Longtime city parks director dies

GREENFIELD — A small, simple memorial was placed along the snowy Pennsy Trail on Wednesday, honoring the man who was committed to the development of the city’s parks for two decades.

Clark Ketchum, Greenfield parks director from 1985-2005, died Tuesday. While the memorial notes that Ketchum was dedicated to making Greenfield a better place to live and work through its recreation facilities, perhaps this is the most telling line in the tribute: “He will truly be missed by his family and friends.”

Ketchum, 76, had been living in his hometown of Petoskey, Michigan, in recent years, but he never forgot his friends in Greenfield nor the programs and facilities he helped create.

“He was always for the underdog, and he’d do anything to help you,” said Jim McWhinney, maintenance foreman for the city’s parks department.

McWhinney spent part of Wednesday morning honoring his friend by placing the tribute sign in front of the statue that resembles Ketchum. In 2013 a 2,300-pound steel statue of a golfer was placed at the trail near the Hancock County Courthouse Annex in honor of Ketchum, an avid golfer.

Back then, friends gathered for a surprise statue reveal party for Ketchum, honoring their friend who was ill.

The Hancock County Arts Council, Hancock County Community Foundation, Regreening Greenfield and PARCS Inc., along with about 10 different couples and individuals, had chipped in money for the statue.

On Wednesday, those same folks were grieving the loss of their friend.

“He took the Greenfield Parks Department to the level that we enjoy today,” said Ellen Kuker, current director of the department.

Brandywine Park, Beckenholdt Park and the Pennsy Trail are examples of projects Ketchum coordinated and obtained funding for. He was also involved with the Riley Home, Girls and Boys Clubs of Hancock County, Nameless Creek Youth Camp, Youth as Resources, Greenfield Kiwanis and various youth athletic clubs.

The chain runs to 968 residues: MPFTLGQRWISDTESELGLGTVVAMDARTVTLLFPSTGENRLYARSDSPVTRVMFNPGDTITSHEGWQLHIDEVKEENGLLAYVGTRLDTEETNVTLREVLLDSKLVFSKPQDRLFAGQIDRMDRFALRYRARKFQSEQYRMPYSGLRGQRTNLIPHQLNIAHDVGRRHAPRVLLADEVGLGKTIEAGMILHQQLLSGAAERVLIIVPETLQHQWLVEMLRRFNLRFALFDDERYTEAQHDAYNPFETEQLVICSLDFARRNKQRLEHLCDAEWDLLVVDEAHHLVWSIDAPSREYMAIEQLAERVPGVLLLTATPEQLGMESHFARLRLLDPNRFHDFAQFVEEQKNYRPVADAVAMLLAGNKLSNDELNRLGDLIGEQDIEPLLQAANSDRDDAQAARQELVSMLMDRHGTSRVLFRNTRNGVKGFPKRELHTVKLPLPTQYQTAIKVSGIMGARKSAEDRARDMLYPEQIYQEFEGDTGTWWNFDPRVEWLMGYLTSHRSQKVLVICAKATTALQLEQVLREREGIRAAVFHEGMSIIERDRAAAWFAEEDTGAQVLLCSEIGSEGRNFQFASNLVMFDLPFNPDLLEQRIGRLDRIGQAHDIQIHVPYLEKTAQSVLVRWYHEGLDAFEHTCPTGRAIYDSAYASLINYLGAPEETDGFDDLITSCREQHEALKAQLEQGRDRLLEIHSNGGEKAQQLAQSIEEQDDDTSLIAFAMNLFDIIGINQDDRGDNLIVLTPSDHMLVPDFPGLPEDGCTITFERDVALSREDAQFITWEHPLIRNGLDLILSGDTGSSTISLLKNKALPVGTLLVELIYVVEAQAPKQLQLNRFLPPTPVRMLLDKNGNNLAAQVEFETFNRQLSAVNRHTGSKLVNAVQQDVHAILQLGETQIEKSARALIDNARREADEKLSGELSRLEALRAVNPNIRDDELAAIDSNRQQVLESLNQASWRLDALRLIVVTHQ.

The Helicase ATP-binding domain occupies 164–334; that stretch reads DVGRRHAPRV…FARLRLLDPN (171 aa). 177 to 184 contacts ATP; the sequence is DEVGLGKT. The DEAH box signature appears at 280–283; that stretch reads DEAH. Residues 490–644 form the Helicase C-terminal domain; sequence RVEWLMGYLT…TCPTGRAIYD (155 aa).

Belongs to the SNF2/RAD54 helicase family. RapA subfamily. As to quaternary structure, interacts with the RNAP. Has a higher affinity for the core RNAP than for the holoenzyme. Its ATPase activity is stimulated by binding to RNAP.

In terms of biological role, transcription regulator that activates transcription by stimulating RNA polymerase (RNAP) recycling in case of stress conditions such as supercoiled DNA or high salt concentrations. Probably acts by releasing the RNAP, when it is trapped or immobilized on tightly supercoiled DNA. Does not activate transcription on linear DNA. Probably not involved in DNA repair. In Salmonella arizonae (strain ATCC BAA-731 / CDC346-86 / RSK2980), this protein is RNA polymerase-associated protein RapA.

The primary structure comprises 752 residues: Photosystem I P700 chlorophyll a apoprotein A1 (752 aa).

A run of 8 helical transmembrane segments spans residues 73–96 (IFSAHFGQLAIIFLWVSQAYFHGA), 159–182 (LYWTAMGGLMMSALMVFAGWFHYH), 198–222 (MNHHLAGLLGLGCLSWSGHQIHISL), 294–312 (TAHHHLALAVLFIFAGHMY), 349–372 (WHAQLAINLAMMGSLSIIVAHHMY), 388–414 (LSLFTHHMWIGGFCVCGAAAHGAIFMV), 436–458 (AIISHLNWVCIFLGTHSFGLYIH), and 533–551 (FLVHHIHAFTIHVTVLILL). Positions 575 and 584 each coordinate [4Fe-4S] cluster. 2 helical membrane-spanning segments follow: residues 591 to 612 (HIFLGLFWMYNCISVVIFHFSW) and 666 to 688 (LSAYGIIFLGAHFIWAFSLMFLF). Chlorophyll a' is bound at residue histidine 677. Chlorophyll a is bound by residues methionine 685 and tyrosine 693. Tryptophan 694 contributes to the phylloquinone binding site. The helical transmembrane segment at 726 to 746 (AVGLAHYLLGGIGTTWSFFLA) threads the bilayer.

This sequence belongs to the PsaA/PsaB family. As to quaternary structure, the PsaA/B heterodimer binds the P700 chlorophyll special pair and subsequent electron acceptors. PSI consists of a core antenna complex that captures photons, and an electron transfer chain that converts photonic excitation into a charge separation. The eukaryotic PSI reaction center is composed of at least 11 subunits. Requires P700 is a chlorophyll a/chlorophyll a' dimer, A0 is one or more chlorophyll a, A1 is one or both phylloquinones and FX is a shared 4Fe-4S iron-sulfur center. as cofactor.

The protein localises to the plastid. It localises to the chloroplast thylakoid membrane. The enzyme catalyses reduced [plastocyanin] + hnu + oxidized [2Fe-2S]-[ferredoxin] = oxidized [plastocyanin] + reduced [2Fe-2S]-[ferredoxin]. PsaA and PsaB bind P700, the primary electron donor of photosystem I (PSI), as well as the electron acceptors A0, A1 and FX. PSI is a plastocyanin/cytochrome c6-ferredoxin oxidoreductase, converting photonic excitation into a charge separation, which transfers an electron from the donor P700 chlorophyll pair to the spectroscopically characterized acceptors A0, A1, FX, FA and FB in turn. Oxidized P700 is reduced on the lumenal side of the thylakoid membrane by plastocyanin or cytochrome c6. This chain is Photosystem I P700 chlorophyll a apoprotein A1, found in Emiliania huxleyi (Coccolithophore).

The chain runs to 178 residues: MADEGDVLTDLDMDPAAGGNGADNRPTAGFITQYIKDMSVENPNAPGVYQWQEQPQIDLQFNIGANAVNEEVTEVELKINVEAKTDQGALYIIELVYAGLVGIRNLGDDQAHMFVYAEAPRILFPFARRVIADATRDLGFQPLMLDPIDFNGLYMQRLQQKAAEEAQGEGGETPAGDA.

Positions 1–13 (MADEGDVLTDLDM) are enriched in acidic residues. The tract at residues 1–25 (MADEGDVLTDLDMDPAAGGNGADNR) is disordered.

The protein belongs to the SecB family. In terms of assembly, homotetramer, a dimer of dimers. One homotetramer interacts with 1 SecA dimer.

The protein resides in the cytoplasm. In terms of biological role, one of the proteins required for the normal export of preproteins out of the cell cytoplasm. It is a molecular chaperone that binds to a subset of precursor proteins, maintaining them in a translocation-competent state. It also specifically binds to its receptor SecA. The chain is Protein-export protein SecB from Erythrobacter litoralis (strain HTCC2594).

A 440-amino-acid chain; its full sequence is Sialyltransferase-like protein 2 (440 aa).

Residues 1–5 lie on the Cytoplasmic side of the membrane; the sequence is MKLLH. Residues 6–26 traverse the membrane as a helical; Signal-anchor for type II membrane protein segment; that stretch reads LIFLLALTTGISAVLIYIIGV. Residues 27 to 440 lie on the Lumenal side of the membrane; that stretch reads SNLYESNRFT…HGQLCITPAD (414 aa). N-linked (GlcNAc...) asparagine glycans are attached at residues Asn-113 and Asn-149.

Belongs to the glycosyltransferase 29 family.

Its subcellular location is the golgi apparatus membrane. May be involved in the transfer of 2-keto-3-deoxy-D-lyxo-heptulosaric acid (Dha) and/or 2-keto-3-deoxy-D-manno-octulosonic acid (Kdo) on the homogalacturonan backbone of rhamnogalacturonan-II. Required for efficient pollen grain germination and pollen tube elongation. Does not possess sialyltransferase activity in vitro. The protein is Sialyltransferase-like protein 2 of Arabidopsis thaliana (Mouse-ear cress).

Recently, Ketchum worked as a consultant to help the parks department update its 2014-18 master plan, and he traveled to Greenfield regularly to assist.

“He just had such a great grasp of Greenfield and the vision for the parks that he made that process extremely easy to deal with,” Kuker said. “He walked me through the process and made it painless, and I learned so much. Even after, if I had questions (or) if I wasn’t sure about something, I could reach out to him.”

Ketchum, a board member of the Hancock County Community Foundation from 1992-2002, established an endowment fund in 1994 benefiting the parks department and senior center.

“What I loved most about Clark is, once he made a commitment, he was committed forever,” said Mary Gibble, president of the foundation. “That was his long-term, vested dedication that is really special. It stands out, and you don’t come across that every day.”

McWhinney said local groups will be planning a memorial event for Ketchum this spring. He spent part of the day Wednesday compiling biographical information about Ketchum, who he said started out as a barber but worked part time in a parks department in Michigan before deciding to make that a career. It took Ketchum almost 20 years to earn an undergraduate degree, McWhinney wrote, before serving as Greenfield’s director.

Ketchum is survived by his wife, Grace, and three grown children who all live in Michigan.

Longtime friend Ron Pritzke said while Ketchum was deeply involved in the community through the years, he was never one to crave recognition or accolades.

“He worked tirelessly for the city,” Pritzke said. “He was a very humble guy and never wanted to take credit for the work he had done.”